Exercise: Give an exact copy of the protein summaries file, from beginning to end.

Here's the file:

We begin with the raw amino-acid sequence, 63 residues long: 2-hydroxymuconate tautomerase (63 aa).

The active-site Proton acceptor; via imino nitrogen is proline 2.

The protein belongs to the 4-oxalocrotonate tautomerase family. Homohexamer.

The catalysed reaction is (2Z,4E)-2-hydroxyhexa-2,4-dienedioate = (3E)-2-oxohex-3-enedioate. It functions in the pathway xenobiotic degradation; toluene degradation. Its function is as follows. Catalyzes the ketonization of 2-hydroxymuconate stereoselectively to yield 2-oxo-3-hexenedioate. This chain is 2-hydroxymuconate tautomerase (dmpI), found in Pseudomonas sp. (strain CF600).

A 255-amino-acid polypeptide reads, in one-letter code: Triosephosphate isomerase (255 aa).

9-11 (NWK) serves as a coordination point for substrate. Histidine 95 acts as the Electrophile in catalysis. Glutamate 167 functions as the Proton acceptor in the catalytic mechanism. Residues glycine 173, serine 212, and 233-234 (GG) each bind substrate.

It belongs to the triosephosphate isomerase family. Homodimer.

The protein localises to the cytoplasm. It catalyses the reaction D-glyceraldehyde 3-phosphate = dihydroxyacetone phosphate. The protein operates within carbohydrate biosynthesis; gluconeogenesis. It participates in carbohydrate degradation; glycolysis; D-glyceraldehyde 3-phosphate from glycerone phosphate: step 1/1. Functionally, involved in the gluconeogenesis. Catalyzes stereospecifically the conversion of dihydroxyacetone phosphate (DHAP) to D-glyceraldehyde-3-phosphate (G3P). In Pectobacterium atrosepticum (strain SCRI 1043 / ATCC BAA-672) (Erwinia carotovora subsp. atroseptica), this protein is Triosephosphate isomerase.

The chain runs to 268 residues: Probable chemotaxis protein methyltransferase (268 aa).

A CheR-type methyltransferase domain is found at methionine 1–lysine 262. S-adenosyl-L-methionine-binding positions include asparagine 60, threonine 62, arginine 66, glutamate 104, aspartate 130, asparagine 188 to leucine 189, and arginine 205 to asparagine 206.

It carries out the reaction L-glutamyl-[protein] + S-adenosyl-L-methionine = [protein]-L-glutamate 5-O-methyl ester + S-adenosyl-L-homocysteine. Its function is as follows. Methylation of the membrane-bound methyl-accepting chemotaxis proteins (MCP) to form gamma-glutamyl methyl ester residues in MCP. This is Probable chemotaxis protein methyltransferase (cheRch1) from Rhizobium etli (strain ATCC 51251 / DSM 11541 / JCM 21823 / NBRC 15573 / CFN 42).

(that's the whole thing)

We begin with the raw amino-acid sequence, 63 residues long: 2-hydroxymuconate tautomerase (63 aa).

The active-site Proton acceptor; via imino nitrogen is proline 2.

The protein belongs to the 4-oxalocrotonate tautomerase family. Homohexamer.

The catalysed reaction is (2Z,4E)-2-hydroxyhexa-2,4-dienedioate = (3E)-2-oxohex-3-enedioate. It functions in the pathway xenobiotic degradation; toluene degradation. Its function is as follows. Catalyzes the ketonization of 2-hydroxymuconate stereoselectively to yield 2-oxo-3-hexenedioate. This chain is 2-hydroxymuconate tautomerase (dmpI), found in Pseudomonas sp. (strain CF600).

A 255-amino-acid polypeptide reads, in one-letter code: Triosephosphate isomerase (255 aa).

9-11 (NWK) serves as a coordination point for substrate. Histidine 95 acts as the Electrophile in catalysis. Glutamate 167 functions as the Proton acceptor in the catalytic mechanism. Residues glycine 173, serine 212, and 233-234 (GG) each bind substrate.

It belongs to the triosephosphate isomerase family. Homodimer.

The protein localises to the cytoplasm. It catalyses the reaction D-glyceraldehyde 3-phosphate = dihydroxyacetone phosphate. The protein operates within carbohydrate biosynthesis; gluconeogenesis. It participates in carbohydrate degradation; glycolysis; D-glyceraldehyde 3-phosphate from glycerone phosphate: step 1/1. Functionally, involved in the gluconeogenesis. Catalyzes stereospecifically the conversion of dihydroxyacetone phosphate (DHAP) to D-glyceraldehyde-3-phosphate (G3P). In Pectobacterium atrosepticum (strain SCRI 1043 / ATCC BAA-672) (Erwinia carotovora subsp. atroseptica), this protein is Triosephosphate isomerase.

The chain runs to 268 residues: Probable chemotaxis protein methyltransferase (268 aa).

A CheR-type methyltransferase domain is found at methionine 1–lysine 262. S-adenosyl-L-methionine-binding positions include asparagine 60, threonine 62, arginine 66, glutamate 104, aspartate 130, asparagine 188 to leucine 189, and arginine 205 to asparagine 206.

It carries out the reaction L-glutamyl-[protein] + S-adenosyl-L-methionine = [protein]-L-glutamate 5-O-methyl ester + S-adenosyl-L-homocysteine. Its function is as follows. Methylation of the membrane-bound methyl-accepting chemotaxis proteins (MCP) to form gamma-glutamyl methyl ester residues in MCP. This is Probable chemotaxis protein methyltransferase (cheRch1) from Rhizobium etli (strain ATCC 51251 / DSM 11541 / JCM 21823 / NBRC 15573 / CFN 42).